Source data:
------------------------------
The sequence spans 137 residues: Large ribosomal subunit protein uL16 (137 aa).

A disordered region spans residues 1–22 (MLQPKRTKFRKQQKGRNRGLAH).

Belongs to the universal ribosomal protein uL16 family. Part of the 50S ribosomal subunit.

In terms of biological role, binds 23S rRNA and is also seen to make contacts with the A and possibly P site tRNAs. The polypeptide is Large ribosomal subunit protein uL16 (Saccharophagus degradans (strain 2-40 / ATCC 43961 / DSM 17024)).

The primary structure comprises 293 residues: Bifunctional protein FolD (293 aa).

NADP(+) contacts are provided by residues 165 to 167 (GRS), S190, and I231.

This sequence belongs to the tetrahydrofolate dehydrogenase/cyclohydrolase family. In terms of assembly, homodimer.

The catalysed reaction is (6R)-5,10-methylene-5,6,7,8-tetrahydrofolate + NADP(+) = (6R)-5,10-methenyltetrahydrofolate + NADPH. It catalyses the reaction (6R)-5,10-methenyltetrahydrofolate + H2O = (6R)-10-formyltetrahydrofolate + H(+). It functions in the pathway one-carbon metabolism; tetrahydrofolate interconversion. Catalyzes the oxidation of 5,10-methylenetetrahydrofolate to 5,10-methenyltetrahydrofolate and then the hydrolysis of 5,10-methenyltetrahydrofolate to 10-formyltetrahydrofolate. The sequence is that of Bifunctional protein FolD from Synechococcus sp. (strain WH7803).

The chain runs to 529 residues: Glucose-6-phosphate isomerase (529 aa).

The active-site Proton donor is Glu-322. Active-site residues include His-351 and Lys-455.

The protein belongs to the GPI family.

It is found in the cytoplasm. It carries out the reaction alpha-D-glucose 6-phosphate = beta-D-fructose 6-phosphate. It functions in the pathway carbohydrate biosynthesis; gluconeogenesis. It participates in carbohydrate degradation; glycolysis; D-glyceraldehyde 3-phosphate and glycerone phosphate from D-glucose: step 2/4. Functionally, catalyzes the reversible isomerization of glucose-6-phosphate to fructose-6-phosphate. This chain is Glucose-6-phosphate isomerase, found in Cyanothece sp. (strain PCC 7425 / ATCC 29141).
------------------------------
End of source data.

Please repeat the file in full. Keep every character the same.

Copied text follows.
The sequence spans 137 residues: Large ribosomal subunit protein uL16 (137 aa).

A disordered region spans residues 1–22 (MLQPKRTKFRKQQKGRNRGLAH).

Belongs to the universal ribosomal protein uL16 family. Part of the 50S ribosomal subunit.

In terms of biological role, binds 23S rRNA and is also seen to make contacts with the A and possibly P site tRNAs. The polypeptide is Large ribosomal subunit protein uL16 (Saccharophagus degradans (strain 2-40 / ATCC 43961 / DSM 17024)).

The primary structure comprises 293 residues: Bifunctional protein FolD (293 aa).

NADP(+) contacts are provided by residues 165 to 167 (GRS), S190, and I231.

This sequence belongs to the tetrahydrofolate dehydrogenase/cyclohydrolase family. In terms of assembly, homodimer.

The catalysed reaction is (6R)-5,10-methylene-5,6,7,8-tetrahydrofolate + NADP(+) = (6R)-5,10-methenyltetrahydrofolate + NADPH. It catalyses the reaction (6R)-5,10-methenyltetrahydrofolate + H2O = (6R)-10-formyltetrahydrofolate + H(+). It functions in the pathway one-carbon metabolism; tetrahydrofolate interconversion. Catalyzes the oxidation of 5,10-methylenetetrahydrofolate to 5,10-methenyltetrahydrofolate and then the hydrolysis of 5,10-methenyltetrahydrofolate to 10-formyltetrahydrofolate. The sequence is that of Bifunctional protein FolD from Synechococcus sp. (strain WH7803).

The chain runs to 529 residues: Glucose-6-phosphate isomerase (529 aa).

The active-site Proton donor is Glu-322. Active-site residues include His-351 and Lys-455.

The protein belongs to the GPI family.

It is found in the cytoplasm. It carries out the reaction alpha-D-glucose 6-phosphate = beta-D-fructose 6-phosphate. It functions in the pathway carbohydrate biosynthesis; gluconeogenesis. It participates in carbohydrate degradation; glycolysis; D-glyceraldehyde 3-phosphate and glycerone phosphate from D-glucose: step 2/4. Functionally, catalyzes the reversible isomerization of glucose-6-phosphate to fructose-6-phosphate. This chain is Glucose-6-phosphate isomerase, found in Cyanothece sp. (strain PCC 7425 / ATCC 29141).